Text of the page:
# Centripetal Force and Acceleration Centripetal Acceleration is a vector quantity because it has both direction and magnitude. Centripetal Acceleration is defined as an acceleration experienced by an object in uniform circular motion. Centripetal acceleration is directed toward the center of the circle. The acceleration depends on the changes of the velocity and

since velocity is a vector, it can be changed in both magnitude or direction. So if a car is traveling in a circular path with a constant speed, the acceleration is due to a change in direction. This is called a centripetal acceleration. (Center-seeking) To calculate centripetal acceleration, you use the

formula

Ac =centripetal acceleration V=tangential speed/velocity R= Radius of a circle Ac is always perpendicular to the velocity Ac = Centripetal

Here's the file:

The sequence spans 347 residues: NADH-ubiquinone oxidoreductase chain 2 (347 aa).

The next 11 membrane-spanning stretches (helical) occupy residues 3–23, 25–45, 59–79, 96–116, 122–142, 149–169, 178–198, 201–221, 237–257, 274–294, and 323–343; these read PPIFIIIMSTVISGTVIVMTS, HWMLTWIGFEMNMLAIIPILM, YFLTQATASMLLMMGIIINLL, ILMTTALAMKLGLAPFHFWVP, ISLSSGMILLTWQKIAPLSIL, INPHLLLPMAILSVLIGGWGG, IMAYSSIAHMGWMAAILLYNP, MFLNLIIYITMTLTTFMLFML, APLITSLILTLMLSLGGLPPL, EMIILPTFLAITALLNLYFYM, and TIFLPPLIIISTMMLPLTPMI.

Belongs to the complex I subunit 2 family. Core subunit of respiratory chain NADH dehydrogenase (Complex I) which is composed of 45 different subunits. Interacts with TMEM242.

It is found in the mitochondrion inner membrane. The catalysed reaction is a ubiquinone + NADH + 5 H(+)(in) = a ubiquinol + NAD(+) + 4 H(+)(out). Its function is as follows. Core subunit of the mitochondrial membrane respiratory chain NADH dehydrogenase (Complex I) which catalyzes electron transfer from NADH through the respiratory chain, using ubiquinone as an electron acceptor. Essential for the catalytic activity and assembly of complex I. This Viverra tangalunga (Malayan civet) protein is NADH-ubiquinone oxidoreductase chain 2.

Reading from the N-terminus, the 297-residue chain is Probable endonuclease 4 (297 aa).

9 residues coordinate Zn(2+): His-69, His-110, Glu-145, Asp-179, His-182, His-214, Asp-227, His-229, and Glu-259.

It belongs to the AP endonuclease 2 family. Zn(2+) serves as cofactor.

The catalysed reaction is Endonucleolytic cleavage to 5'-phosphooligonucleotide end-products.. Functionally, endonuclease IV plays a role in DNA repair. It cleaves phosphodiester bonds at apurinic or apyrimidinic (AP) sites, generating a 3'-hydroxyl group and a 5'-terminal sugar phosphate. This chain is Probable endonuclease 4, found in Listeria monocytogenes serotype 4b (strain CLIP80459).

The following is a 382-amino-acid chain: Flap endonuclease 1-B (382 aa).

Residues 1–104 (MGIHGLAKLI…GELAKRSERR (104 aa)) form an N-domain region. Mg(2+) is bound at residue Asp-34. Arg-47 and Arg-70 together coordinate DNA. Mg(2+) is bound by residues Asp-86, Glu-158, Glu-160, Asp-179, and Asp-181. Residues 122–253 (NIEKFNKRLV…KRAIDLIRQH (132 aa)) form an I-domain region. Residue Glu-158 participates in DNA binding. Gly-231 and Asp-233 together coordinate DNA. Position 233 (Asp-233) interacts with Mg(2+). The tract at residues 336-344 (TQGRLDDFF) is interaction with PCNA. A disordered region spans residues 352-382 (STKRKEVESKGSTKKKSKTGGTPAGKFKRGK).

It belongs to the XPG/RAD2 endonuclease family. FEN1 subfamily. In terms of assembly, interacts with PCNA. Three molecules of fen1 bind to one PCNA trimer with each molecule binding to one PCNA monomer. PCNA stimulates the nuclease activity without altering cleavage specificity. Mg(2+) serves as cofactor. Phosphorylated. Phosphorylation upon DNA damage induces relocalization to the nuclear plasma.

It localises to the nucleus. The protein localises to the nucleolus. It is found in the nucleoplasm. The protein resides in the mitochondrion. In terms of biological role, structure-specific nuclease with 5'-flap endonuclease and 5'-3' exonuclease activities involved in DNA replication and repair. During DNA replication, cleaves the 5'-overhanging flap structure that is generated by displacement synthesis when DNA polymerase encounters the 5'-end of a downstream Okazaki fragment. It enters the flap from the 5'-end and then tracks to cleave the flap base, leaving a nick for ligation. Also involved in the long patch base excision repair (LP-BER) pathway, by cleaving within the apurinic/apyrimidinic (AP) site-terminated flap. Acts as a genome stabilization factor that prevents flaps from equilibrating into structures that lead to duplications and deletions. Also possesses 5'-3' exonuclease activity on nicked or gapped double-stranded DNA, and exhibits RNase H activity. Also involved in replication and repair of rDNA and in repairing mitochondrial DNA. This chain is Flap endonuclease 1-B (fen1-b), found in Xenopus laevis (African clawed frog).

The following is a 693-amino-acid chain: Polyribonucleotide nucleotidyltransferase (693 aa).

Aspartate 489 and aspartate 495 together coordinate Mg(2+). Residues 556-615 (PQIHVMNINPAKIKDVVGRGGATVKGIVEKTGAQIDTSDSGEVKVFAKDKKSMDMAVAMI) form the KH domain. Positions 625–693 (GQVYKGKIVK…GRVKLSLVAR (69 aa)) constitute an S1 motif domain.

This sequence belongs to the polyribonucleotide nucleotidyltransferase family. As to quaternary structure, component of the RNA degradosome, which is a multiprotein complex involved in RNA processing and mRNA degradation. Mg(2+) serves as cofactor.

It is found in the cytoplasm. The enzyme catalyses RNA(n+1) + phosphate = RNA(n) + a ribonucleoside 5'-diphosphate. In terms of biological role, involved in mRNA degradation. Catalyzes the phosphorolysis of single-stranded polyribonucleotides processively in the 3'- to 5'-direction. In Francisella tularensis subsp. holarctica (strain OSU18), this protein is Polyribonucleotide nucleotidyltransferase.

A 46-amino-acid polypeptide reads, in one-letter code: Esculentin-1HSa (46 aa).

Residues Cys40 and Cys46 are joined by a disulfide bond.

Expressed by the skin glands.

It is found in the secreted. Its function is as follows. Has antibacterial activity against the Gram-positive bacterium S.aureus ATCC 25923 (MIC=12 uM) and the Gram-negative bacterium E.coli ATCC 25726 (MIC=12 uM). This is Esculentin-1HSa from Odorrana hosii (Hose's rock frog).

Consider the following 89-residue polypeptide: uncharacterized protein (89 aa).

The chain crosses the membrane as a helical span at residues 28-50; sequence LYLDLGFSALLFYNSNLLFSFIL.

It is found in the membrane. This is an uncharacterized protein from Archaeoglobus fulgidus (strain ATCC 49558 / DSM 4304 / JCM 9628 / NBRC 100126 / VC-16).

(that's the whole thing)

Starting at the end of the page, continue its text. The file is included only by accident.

Acceleration Ac = (v^2)/r v = 12 m/s r=2m 12^2 = 144 144/2 = 72 (D) 72 m/s^2

While the object is in its uniform circular motion, there is a net force acting on it. This force causes the centripetal acceleration. We call this force centripetal force. This force also goes toward the center of the circle. The centripetal force is the net force on the circling

object that acts to change the objects direction. (There is no change in speed because there are no tangential forces acting on the object)

The centripetal force formula is Fc: Centripetal Force c Note: formula is obtained by newtons M: mass

second law. F=ma Ac: Centripetal Acc. If the Centripetal force is removed, the object will move in a straight line (according to Newtons first law)

Fc is perpendicular to the velocity Fc = Centripetal Force Fc = mAc Ac = (v^2)/r m = 2 kg v = 6 m/s

r = 10 m 6^2 = 36 36/10 = 3.6 (2)(3.6) = 7.2 (A) 7.2 m/s^2 (D) D

Centripetal force is always directed towards center. DEMO

Homework: Amsco Pg 42; 192 Amsco Pg 43;203,205